Google and Government Requests for Data

Posted by Mally Mclane | Filed under news

google-cloud-securityAcross the past year, various stories and documents have been released that have caused some concern and queries over the level of access that our security and intelligence services have to the data we hold in companies like Google, Microsoft and other vendors. When the story first broke, the University released a statement on it’s position. That position has not changed and you can read what we said at: http://www.bris.ac.uk/it-services/news/2013/datasecurity19june.html.

Google believes the public deserves to know the full extent to which governments request user information from Google. That’s why for the past four years they have shared and continuously expanded and updated information about government requests for user information in their Transparency Report. Until now, the U.S. Department of Justice (DoJ) opposed Google’s efforts to publish statistics specifically about Foreign Intelligence Surveillance Act (FISA) requests. Under FISA, the government may apply for orders from a special FISA Court to require U.S. companies to hand over users’ personal information and the content of their communications. Although FISA was passed by elected representatives and is available for anyone to read, the way the law is used is typically kept secret.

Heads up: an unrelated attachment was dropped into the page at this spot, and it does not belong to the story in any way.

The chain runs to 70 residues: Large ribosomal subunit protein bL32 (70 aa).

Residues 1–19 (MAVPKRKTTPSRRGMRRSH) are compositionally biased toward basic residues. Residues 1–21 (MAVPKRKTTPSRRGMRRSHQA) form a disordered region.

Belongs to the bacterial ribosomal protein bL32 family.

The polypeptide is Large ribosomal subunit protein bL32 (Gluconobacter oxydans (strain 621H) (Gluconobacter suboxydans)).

Last summer’s revelations about government surveillance remind us of the challenges that secrecy can present to a democracy that relies on public debate. Last year Google filed a lawsuit asking the FISA Court to let them disclose the number of FISA requests they receive and how many users/accounts they include. Google had previously secured permission to publish information about National Security Letters, and FISA requests were the only remaining type of demands excluded from their report. Now, for the first time, the Google report on government requests for user information encompasses all of the requests they receive, subject only to delays imposed by the DoJ regarding how quickly they can include certain requests in their statistics.

Publishing these numbers is a step in the right direction, and speaks to the principles for reform that Google announced with other companies last December. But Google still believes more transparency is needed so everyone can better understand how surveillance laws work and decide whether or not they serve the public interest. Specifically, Google want to disclose the precise numbers and types of requests they receive, as well as the number of users they affect in a timely way. That’s why Congress to go another step further and pass legislation (PDF) that will enable Google and others to say more.

You have the right to know how laws affect the security of your information online and Google, along with other major internet companies have pledged to keep fighting for your ability to exercise that right by pushing for greater transparency around the world.

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